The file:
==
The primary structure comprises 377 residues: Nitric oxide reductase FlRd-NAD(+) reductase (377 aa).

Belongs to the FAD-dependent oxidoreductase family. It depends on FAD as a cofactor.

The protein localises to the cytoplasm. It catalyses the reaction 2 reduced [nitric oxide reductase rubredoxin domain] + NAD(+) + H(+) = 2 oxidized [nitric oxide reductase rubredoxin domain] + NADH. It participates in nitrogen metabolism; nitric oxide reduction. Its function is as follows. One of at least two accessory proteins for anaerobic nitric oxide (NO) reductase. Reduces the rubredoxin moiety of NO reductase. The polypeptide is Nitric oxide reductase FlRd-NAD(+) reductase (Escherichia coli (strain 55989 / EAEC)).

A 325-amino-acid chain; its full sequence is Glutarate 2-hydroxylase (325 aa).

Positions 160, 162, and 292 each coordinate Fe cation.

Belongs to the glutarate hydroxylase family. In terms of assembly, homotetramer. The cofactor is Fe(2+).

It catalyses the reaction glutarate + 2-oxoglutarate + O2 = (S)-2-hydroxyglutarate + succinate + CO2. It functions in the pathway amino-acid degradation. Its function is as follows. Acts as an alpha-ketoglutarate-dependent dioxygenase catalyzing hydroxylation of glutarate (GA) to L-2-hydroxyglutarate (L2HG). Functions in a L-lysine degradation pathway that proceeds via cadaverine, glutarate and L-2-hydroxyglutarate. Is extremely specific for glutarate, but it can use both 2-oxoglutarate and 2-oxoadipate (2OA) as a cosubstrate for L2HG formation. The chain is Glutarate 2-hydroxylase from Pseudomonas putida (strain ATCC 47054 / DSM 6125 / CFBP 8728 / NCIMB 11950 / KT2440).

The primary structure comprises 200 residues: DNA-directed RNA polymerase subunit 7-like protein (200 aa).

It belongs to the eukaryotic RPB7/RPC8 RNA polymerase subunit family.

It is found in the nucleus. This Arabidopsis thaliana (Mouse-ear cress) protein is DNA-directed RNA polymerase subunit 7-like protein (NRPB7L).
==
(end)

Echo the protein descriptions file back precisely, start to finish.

The primary structure comprises 377 residues: Nitric oxide reductase FlRd-NAD(+) reductase (377 aa).

Belongs to the FAD-dependent oxidoreductase family. It depends on FAD as a cofactor.

The protein localises to the cytoplasm. It catalyses the reaction 2 reduced [nitric oxide reductase rubredoxin domain] + NAD(+) + H(+) = 2 oxidized [nitric oxide reductase rubredoxin domain] + NADH. It participates in nitrogen metabolism; nitric oxide reduction. Its function is as follows. One of at least two accessory proteins for anaerobic nitric oxide (NO) reductase. Reduces the rubredoxin moiety of NO reductase. The polypeptide is Nitric oxide reductase FlRd-NAD(+) reductase (Escherichia coli (strain 55989 / EAEC)).

A 325-amino-acid chain; its full sequence is Glutarate 2-hydroxylase (325 aa).

Positions 160, 162, and 292 each coordinate Fe cation.

Belongs to the glutarate hydroxylase family. In terms of assembly, homotetramer. The cofactor is Fe(2+).

It catalyses the reaction glutarate + 2-oxoglutarate + O2 = (S)-2-hydroxyglutarate + succinate + CO2. It functions in the pathway amino-acid degradation. Its function is as follows. Acts as an alpha-ketoglutarate-dependent dioxygenase catalyzing hydroxylation of glutarate (GA) to L-2-hydroxyglutarate (L2HG). Functions in a L-lysine degradation pathway that proceeds via cadaverine, glutarate and L-2-hydroxyglutarate. Is extremely specific for glutarate, but it can use both 2-oxoglutarate and 2-oxoadipate (2OA) as a cosubstrate for L2HG formation. The chain is Glutarate 2-hydroxylase from Pseudomonas putida (strain ATCC 47054 / DSM 6125 / CFBP 8728 / NCIMB 11950 / KT2440).

The primary structure comprises 200 residues: DNA-directed RNA polymerase subunit 7-like protein (200 aa).

It belongs to the eukaryotic RPB7/RPC8 RNA polymerase subunit family.

It is found in the nucleus. This Arabidopsis thaliana (Mouse-ear cress) protein is DNA-directed RNA polymerase subunit 7-like protein (NRPB7L).